A WEEK is a long time in international relations.
We have just been rudely reminded of this adage.
In just a few days, President Emmerson Mnangagwa’s true colours have come to the fore, laying bare the catastrophic extent of his reformist posturing. For a man who has spent a lifetime in the shadows, one would expect Mnangagwa to fully understand the limits of naked deception.
There is no better definition of a rogue state than a country that actively harbours the world’s most wanted genocidaire for years.
It was William Faulkner who said: “The past is never dead. It’s not even past.” One of the cardinal rules of life is that history will haunt you, no matter how powerful you think you are. Who would have ever thought the mighty Robert Mugabe would one day spectacularly lose power and bitterly vow to vote for the opposition?
Many people are shocked that the story of Protais Mpiranya, one of the world’s most brutal killers, has finally come to a dramatic ending in Harare, not in Kigali or Paris.
In one fell swoop, Harare has cemented its credentials as the capital city of unmitigated impunity.
One man who must be closely watching the Mpiranya saga is Mengistu Haile Mariam, the Ethiopian dictator who has lived in Harare for decades despite his conviction for a litany of capital crimes including mass murder.
Perhaps Zimbabwe’s Foreign minister Frederick Shava has not heard of the expression “When you find yourself in a hole, stop digging.” This week, he was quoted by the Voice of America arguing disingenuously that: “We are not harbouring Mengistu; we allowed him to stay.”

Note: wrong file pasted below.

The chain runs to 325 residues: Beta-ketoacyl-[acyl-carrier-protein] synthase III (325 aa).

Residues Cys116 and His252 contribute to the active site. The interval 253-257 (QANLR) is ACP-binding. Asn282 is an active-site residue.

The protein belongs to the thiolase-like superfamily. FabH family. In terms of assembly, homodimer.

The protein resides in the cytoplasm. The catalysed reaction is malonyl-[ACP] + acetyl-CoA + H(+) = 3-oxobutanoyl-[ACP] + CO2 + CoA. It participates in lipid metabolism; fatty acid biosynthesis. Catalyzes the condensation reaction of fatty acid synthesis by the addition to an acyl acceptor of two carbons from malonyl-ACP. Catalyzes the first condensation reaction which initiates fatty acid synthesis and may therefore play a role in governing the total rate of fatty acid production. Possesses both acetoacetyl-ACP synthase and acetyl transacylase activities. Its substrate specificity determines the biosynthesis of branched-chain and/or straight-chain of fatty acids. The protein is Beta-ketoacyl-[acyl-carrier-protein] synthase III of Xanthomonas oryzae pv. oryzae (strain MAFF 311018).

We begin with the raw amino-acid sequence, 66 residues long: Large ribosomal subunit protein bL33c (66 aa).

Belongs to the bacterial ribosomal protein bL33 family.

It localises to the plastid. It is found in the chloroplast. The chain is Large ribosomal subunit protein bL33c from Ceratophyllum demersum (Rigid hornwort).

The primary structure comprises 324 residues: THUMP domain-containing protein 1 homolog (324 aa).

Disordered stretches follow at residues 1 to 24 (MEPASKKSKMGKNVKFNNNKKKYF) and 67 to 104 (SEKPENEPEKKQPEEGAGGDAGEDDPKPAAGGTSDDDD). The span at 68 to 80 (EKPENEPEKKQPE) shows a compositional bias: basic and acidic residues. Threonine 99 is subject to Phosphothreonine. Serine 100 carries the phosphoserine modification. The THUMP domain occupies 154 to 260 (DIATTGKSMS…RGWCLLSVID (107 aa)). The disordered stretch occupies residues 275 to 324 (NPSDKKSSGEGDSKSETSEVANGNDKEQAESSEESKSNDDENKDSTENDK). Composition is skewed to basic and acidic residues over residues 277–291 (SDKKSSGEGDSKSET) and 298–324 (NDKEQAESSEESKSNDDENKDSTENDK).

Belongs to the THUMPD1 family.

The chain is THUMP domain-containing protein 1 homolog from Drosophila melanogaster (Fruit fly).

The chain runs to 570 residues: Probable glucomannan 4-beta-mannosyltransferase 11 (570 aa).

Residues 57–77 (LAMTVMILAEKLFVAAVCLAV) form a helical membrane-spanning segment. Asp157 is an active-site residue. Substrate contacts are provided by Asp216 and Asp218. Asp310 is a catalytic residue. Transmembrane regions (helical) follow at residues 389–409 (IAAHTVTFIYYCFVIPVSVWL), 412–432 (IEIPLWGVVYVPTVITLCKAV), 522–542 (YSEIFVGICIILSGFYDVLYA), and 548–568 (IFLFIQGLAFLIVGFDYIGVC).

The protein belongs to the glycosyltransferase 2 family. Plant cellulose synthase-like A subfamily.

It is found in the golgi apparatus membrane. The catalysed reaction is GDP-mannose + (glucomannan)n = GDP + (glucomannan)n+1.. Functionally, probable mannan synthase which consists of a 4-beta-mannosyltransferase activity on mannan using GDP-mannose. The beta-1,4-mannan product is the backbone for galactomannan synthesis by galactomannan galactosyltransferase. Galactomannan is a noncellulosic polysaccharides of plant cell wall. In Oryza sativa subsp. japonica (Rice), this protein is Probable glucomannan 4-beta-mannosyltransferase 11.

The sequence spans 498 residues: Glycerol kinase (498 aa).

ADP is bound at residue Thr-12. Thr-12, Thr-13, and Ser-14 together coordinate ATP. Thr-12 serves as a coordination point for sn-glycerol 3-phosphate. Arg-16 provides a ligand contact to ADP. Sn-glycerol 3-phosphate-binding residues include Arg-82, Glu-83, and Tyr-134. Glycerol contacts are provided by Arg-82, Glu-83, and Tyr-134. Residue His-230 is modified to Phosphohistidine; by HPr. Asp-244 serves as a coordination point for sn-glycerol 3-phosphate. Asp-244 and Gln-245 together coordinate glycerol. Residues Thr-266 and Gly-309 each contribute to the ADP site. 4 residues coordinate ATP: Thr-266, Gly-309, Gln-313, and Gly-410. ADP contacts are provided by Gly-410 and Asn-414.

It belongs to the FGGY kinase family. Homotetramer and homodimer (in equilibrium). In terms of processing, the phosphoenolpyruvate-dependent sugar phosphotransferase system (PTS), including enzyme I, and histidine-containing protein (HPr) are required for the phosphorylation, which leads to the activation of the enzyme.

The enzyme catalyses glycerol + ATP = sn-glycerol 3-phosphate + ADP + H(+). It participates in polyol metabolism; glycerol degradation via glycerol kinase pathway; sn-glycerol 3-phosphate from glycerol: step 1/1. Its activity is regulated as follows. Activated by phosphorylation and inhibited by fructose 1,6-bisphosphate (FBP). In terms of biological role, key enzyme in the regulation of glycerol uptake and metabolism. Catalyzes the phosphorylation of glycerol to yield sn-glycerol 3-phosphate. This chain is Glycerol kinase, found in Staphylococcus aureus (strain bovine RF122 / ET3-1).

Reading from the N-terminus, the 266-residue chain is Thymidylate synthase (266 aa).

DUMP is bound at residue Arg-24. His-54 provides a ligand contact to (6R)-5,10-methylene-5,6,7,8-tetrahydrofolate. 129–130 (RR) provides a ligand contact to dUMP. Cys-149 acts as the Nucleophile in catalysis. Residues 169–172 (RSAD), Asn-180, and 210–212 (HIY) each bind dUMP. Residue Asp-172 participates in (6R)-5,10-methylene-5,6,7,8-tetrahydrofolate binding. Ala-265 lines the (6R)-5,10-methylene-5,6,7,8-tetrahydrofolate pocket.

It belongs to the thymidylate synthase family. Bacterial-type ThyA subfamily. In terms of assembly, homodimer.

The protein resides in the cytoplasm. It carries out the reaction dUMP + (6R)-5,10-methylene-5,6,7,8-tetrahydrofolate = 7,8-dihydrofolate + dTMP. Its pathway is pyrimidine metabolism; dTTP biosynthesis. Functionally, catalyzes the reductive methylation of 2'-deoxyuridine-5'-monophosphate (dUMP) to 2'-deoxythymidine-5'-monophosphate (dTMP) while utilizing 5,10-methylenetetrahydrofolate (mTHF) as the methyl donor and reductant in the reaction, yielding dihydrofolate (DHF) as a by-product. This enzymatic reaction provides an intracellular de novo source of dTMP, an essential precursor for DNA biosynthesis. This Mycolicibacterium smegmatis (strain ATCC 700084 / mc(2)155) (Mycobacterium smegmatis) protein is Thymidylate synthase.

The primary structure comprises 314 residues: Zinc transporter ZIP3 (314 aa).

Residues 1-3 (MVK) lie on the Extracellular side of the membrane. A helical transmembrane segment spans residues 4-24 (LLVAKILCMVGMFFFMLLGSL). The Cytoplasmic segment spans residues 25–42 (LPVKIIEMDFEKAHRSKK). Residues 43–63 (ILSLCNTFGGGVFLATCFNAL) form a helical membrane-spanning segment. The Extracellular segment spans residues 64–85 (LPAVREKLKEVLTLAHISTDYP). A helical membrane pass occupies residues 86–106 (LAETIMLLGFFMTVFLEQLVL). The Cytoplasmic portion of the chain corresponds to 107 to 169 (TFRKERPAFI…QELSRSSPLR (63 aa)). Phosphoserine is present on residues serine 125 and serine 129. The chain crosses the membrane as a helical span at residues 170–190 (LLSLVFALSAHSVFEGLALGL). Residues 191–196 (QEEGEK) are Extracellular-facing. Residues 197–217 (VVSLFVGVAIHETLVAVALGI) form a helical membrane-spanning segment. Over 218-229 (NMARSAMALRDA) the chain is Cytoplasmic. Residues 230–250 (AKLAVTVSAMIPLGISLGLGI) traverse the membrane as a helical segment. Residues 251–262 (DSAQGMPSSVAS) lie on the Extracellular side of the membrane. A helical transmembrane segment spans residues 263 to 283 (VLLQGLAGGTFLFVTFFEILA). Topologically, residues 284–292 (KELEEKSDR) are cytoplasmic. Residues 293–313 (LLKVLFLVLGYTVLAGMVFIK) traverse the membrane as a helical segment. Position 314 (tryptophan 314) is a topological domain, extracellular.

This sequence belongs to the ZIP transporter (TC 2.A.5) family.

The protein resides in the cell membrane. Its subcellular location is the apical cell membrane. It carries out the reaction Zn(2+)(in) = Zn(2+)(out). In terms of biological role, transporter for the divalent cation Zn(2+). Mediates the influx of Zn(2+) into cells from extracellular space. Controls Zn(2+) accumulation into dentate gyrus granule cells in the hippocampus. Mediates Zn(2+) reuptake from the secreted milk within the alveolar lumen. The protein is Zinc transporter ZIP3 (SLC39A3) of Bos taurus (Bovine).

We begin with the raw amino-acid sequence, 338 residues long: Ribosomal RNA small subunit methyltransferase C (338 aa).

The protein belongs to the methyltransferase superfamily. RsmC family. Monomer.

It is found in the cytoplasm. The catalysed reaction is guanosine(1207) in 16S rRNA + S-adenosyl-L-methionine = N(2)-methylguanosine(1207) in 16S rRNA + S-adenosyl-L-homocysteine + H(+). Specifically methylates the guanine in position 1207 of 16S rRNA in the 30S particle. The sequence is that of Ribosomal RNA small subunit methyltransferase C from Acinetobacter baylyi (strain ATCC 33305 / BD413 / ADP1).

It seems Shava has lived too long overseas, he really lacks a proper appreciation of the realities of African politics on the ground. No wonder the Rwandan government has rapped his knuckles for lacking tact.
Shava cannot glibly sanitise the Mengistu issue. These are grave matters of international law. Mengistu was sentenced to death in absentia in 2008 after fleeing to Zimbabwe in 1991 following his ouster. His charge sheet includes genocide, homicide, illegal imprisonment and property seizures.
The Mpiranya case is an eye-opener in many respects.
For a long time, the Zanu PF leaders denied harbouring the murderous ex-commander of Rwanda’s presidential guard. Even when Mnangagwa took office on the back of the 2017 military coup, the authorities did not fully co-operate with the UN investigators. They reluctantly co-operated, if at all.
This takes us to the big question: Why exactly did the Zanu PF leaders harbour Mpiranya?
The most obvious answer is that the genocidaire had been their key ally in the Congo War of 1998. They were bound by loyalties forged on the battlefield.
The second, and less obvious, explanation is that the mass murderer Mpiranya had a lot in common with Zanu PF leaders whose own hands are dripping with the blood of the 1980s Gukurahundi genocide against the Ndebele people.
The Mpiranya imbroglio also explains why Zimbabwe’s political elites are scared stiff of losing power. Their greatest fear is being hunted down and brought to justice for all the killings and the looting.
In the meantime, they continue violating human rights and plundering state resources with impunity. But as history has repeatedly reminded us, no man can run away from his own shadow. Time is the great magician.